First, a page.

Labour joins fight against prisoners' votes

The Coalition Government could be forced to water down controversial plans to allow prisoners to vote in elections as Conservative MPs prepare to join forces with Labour to sabotage the proposal.

The threat of a Tory rebellion grew as ministers disclosed that 28,770 prisoners would be entitled to vote under their plans – including 5,991 convicted of violence against the person, 1,753 of sexual offences, 2,486 of robbery and 4,188 of burglary.

Following a ruling by the European Court of Human Rights, ministers propose to lift the ban on votes for prisoners for those serving jail sentences of up to four years. Although David Cameron stressed he was doing so reluctantly, the Liberal Democrats have long argued that prisoners should not be denied the right to vote.

Labour delayed a decision on implementing the Court's ruling before last May's election but is now ready to form an unlikely alliance with Tory MPs in an attempt to force a U-turn. More than 40 Tories are said to oppose the Government's plan – potentially enough to defeat it with the backing of the Labour Opposition.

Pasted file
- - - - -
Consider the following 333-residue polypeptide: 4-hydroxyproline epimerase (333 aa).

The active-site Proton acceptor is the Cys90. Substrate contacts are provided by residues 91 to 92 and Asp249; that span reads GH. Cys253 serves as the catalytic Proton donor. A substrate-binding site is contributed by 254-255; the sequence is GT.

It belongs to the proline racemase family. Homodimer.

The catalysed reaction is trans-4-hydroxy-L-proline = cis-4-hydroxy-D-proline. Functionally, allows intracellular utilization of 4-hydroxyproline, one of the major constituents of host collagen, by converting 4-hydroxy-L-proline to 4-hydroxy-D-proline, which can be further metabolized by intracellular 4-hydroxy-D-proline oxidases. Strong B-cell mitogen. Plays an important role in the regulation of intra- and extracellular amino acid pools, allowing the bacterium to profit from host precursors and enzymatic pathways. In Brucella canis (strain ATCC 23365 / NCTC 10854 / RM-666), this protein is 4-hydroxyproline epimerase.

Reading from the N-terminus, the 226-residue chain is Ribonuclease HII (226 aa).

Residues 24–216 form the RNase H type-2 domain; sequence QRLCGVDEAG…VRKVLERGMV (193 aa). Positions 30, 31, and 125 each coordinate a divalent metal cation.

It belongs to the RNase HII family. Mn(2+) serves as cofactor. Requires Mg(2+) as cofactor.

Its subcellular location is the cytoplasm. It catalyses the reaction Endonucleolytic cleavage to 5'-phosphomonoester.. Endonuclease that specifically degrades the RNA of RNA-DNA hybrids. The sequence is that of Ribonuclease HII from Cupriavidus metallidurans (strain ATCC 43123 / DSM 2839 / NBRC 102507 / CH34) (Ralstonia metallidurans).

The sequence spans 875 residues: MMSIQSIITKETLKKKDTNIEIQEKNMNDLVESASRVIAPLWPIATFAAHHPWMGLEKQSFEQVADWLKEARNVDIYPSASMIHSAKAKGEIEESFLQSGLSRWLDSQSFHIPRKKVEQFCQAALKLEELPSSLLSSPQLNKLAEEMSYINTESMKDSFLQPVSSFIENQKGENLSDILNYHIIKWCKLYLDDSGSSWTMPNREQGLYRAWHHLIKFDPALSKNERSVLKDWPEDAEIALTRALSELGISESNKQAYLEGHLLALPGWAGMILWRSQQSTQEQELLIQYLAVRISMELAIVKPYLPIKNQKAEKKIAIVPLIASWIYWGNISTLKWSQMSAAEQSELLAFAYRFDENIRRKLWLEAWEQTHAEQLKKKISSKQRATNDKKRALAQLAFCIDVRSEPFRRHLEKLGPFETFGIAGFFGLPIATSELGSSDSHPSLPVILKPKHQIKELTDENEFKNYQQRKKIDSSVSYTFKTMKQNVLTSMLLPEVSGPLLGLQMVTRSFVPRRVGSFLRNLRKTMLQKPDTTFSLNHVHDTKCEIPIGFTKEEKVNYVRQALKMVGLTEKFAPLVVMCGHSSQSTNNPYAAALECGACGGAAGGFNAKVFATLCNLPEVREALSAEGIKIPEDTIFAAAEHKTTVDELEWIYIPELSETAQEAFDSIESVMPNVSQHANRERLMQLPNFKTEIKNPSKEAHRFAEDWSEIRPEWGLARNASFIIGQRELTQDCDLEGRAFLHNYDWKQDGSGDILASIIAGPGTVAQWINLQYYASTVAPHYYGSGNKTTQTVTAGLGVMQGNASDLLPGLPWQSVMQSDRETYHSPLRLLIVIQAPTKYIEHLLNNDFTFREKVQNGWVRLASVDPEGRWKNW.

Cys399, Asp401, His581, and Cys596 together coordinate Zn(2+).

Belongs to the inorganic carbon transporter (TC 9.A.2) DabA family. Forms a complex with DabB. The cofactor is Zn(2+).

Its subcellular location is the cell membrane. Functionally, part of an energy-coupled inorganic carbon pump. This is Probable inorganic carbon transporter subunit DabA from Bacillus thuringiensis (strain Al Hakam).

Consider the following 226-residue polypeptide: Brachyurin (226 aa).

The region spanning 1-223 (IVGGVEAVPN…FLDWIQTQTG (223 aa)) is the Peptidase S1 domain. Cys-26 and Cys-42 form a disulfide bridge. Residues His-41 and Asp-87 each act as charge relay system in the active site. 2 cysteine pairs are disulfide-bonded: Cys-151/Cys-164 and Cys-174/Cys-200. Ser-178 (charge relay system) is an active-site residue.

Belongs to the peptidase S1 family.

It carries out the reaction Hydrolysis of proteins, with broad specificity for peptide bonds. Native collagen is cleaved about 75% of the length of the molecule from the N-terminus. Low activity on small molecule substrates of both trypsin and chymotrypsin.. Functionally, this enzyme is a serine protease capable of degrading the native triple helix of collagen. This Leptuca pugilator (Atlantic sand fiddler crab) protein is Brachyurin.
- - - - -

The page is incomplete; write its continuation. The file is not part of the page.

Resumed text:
Labour wants the right to vote limited to inmates serving up to one year in jail. That would restrict the number to 8,096 of the 83,000 people in Britain's jails – including 1,761 people convicted of violent offences, 212 of sexual offences, 143 of robbery and 507 of burglary. The figures emerged in a written Commons reply by Crispin Blunt, the Prisons minister. Sadiq Khan, the shadow Justice Secretary, expressed concern that more than 28,000 inmates would be allowed the vote under the Coalition's proposals.

He said: "This is a slap in the face for victims of crime. We have already seen the Conservative-led government break their promise on knife crime. Now they are also giving thousands of offenders the vote. MPs on all sides of the House and the public are right to be angry about this decision."

He accused the Government of "sneaking out" the figures last month on the day the Commons began its Christmas break. Tory MPs also reacted angrily to the disclosure and signalled their willingness to work with Labour on the issue. Philip Davies, Tory MP for Shipley, said: "I have yet to find anyone on our benches who agrees with it. It is totally unacceptable to allow prisoners the vote. The whole point of going to prison is that you lose your liberty; one of your liberties is the freedom to vote."

Mr Davies said he would vote against legislation permitting any prisoners to vote but would also back a Labour amendment restricting the right to criminals serving up to one year in jail. "I will vote with anyone who believes the same," he said.